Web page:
California’s AB 506 process was intended to help a municipality in restructuring its debt obligations and avoid bankruptcy. However, the lessons of the bankruptcies of the City of Stockton, the Town of Mammoth Lakes and the City of San Bernardino support the reality that a meaningful restructure requires material involvement by the major stakeholders. California’s recent wave of municipal bankruptcies tend to show that the AB 506 process has not changed this reality, but rather made a difficult process longer and more arduous.
In the wake of numerous municipalities filing for Chapter 9 protection, California in late 2011 adopted Assembly Bill No. 506, which added certain legal hurdles before a California municipality may file for Chapter 9 protection. Assembly Bill No. 506 requires a “neutral evaluator process” prior to filing, which effectively mandates mediation under the auspices of a third-party neutral, among the municipality and numerous creditor constituencies. California unions, which lobbied for this new law, are now effectively guaranteed a seat at the table during these negotiations if their collective bargaining agreements would be implicated by the Chapter 9. The only exception that enables a municipality to avoid the neutral evaluation process is a declaration of a “fiscal emergency,” which itself still requires the municipality to meet specific criteria before filing. Since adoption of AB 506, a number of California municipalities have filed for Chapter 9 protection, including the City of Stockton (“Stockton”), the City of San Bernardino (“San Bernardino”) and the Town of Mammoth Lakes (“Mammoth Lakes”). Additional California municipalities are likely to follow in similar suit as budget deficits continue to mount and strain the financial position of California cities.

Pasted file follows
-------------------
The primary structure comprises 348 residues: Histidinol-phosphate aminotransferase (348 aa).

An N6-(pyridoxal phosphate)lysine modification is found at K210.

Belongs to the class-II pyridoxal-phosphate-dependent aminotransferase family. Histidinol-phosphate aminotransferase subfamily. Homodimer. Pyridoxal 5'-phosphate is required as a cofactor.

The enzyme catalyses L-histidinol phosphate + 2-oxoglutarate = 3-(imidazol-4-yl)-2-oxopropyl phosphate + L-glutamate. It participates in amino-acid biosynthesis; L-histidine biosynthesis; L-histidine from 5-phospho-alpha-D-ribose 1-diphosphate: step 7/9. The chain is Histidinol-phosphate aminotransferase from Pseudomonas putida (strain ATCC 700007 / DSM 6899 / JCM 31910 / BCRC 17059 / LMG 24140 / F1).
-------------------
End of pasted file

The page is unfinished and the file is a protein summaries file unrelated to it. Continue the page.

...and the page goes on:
Summary of Chapter 9